Old Dutch Church
#1
"The chief part of the stories, however, turned upon the favorite spectre of Sleepy Hollow, the Headless Horseman, who had been heard several times of late, patrolling the country; and, it was said, tethered his horse nightly among the graves in the churchyard."   - The Legend of Sleepy Hollow, Washington Irving

Though Halloween wasn't celebrated during the time of the American Revolution, I found something that'll fit with my American War of Independence miniatures.

The Old Dutch Church in Sleepy Hollow, New York, was founded around 1685 and is still in use today.  The churchyard and a nearby bridge were the settings for Washington Irving's famous "The Legend of Sleepy Hollow".  The Headless Horseman, the legend reads, may have been the ghost of a Hessian trooper whose head had been carried away by a cannon ball during a battle of the Revolution.  The body of "The Galloping Hessian" was said to be buried in the churchyard where he tethers his horse after his nightly searches for his missing head.

[Image: Old-Dutch-for-Web-history.jpg]

My main focus will be the church.  If there's time, I may add a bridge as well.

-Elroy
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#2
I've actually visited this church. I look forward to seeing it recreated.
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#3
OOoooo, awesome! That is a neat looking building, especially the roof line.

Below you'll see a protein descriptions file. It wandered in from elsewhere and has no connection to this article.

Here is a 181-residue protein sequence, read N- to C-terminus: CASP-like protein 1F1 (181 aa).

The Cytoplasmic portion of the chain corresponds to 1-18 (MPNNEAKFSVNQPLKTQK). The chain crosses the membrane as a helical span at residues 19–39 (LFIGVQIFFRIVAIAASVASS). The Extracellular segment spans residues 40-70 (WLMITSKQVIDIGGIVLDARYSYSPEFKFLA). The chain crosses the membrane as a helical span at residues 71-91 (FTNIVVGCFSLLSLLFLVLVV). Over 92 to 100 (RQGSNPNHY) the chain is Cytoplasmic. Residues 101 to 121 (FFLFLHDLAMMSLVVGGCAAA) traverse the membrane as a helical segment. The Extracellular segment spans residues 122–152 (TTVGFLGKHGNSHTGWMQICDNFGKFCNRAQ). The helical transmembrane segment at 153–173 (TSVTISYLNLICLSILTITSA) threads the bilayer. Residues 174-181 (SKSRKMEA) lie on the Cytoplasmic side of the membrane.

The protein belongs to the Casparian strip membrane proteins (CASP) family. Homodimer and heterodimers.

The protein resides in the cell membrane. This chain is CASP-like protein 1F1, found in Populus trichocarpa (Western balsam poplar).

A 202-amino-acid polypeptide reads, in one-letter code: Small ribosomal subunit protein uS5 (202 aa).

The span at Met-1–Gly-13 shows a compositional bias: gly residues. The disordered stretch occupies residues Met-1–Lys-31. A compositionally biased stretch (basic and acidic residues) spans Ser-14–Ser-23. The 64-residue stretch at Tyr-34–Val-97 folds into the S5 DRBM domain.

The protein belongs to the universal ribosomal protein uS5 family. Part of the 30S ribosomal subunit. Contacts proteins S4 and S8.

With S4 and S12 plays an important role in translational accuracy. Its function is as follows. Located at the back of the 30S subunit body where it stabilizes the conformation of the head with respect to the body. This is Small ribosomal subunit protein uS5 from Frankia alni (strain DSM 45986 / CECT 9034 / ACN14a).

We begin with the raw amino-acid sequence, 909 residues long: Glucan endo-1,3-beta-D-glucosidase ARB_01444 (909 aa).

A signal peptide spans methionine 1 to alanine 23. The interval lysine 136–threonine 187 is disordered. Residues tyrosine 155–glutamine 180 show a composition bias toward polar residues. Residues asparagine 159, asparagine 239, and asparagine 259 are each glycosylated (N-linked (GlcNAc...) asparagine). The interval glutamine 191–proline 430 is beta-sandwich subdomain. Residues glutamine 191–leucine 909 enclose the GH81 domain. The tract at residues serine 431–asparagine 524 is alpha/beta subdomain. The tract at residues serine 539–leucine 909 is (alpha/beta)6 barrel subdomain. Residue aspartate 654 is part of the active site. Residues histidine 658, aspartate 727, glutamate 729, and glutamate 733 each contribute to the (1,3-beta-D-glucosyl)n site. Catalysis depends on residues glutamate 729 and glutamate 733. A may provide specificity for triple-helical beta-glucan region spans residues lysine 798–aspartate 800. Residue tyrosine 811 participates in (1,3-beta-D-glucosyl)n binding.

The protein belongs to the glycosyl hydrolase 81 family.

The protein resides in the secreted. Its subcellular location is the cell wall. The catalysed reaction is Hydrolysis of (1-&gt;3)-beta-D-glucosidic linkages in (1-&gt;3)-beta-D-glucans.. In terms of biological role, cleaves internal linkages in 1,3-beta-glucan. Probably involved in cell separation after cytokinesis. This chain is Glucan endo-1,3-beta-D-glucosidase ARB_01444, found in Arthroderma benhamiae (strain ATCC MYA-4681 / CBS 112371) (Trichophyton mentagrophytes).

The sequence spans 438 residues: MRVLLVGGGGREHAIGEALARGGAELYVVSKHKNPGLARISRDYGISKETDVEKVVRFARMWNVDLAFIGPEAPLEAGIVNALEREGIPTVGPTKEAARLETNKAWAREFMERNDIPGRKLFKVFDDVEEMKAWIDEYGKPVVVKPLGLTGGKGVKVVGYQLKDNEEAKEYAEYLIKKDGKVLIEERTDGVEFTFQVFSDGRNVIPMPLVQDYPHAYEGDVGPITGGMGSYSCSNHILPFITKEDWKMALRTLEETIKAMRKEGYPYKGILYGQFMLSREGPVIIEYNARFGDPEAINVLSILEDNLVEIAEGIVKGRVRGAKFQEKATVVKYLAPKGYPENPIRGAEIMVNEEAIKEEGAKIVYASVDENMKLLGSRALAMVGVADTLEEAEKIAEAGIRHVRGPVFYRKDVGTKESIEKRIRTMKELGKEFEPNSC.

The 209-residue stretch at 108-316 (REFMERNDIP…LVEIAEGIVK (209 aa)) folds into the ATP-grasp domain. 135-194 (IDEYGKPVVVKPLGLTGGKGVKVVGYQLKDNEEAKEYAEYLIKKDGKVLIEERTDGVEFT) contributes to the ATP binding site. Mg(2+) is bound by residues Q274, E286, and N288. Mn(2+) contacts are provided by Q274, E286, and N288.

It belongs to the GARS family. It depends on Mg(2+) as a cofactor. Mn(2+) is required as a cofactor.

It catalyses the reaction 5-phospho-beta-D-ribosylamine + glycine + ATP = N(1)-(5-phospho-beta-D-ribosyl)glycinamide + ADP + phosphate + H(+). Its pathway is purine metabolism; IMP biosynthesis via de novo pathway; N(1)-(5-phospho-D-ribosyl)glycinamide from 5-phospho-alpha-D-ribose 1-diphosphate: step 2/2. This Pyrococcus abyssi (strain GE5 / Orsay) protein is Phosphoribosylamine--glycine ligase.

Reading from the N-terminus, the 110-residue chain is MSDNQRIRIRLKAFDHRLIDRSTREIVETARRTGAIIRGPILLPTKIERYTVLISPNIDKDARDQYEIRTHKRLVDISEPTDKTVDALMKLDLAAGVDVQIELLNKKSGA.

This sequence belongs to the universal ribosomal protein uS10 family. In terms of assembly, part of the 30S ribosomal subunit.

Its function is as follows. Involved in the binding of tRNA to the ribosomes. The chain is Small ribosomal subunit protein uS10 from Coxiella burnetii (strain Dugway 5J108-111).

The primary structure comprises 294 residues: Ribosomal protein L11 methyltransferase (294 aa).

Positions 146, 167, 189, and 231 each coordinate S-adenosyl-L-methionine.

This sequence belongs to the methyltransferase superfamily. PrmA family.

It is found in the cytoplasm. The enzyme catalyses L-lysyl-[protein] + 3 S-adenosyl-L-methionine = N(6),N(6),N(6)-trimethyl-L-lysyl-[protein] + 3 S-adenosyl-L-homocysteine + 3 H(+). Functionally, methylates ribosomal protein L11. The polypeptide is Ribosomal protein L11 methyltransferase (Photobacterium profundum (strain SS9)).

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#4
I got a good start last night.  When modeling real buildings, I usually use entrances and windows to get a sense of the building's size.  With this one, I found a photo online of, believe it or not, someone on horseback dressed as the headless horseman, right next to one of the church's windows.  Based on that photo, it looked like the window panes are about 10 inches square, making the windows roughly 3 1/2 feet wide and 7 1/2 feet tall. 

Originally I was going to build a single window, then use that as a master to make a mold then cast the other windows in resin.  As I started to do that, though, I decided that the trim between window panes would be too thick.  I decided to try something that I haven't tried before.

First I drew a window pattern on a sheet of paper.  Next I found some clear plastic from some packaging.  I used a sharp clay-sculpting tool to etch the window lines into the plastic.

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Next I painted white acrylic over the etched lines, wiping off the excess with a sponge, leaving just the window trim.

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Next I cut one of the side walls from foam-board and removed one of the window openings.  I sliced a slot through the foam above the opening, and slightly below the opening, then slide one of the windows in place for a test fit.  I'm pretty happy with how this worked.  The slot holds the plastic in place, so there's no need for glue, which means no frosting of the panes from the glue fumes!

[Image: 21043531859_8ec7d369cf_z.jpg]


-Elroy
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[+] 2 users Like TaltosVT's post
#5
Nice!
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#6
That is some impressively precise work. Nice.
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#7
That's an interesting way to do the window panes. It's really effective & crisp!
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#8
Liking it a lot! Very nice!
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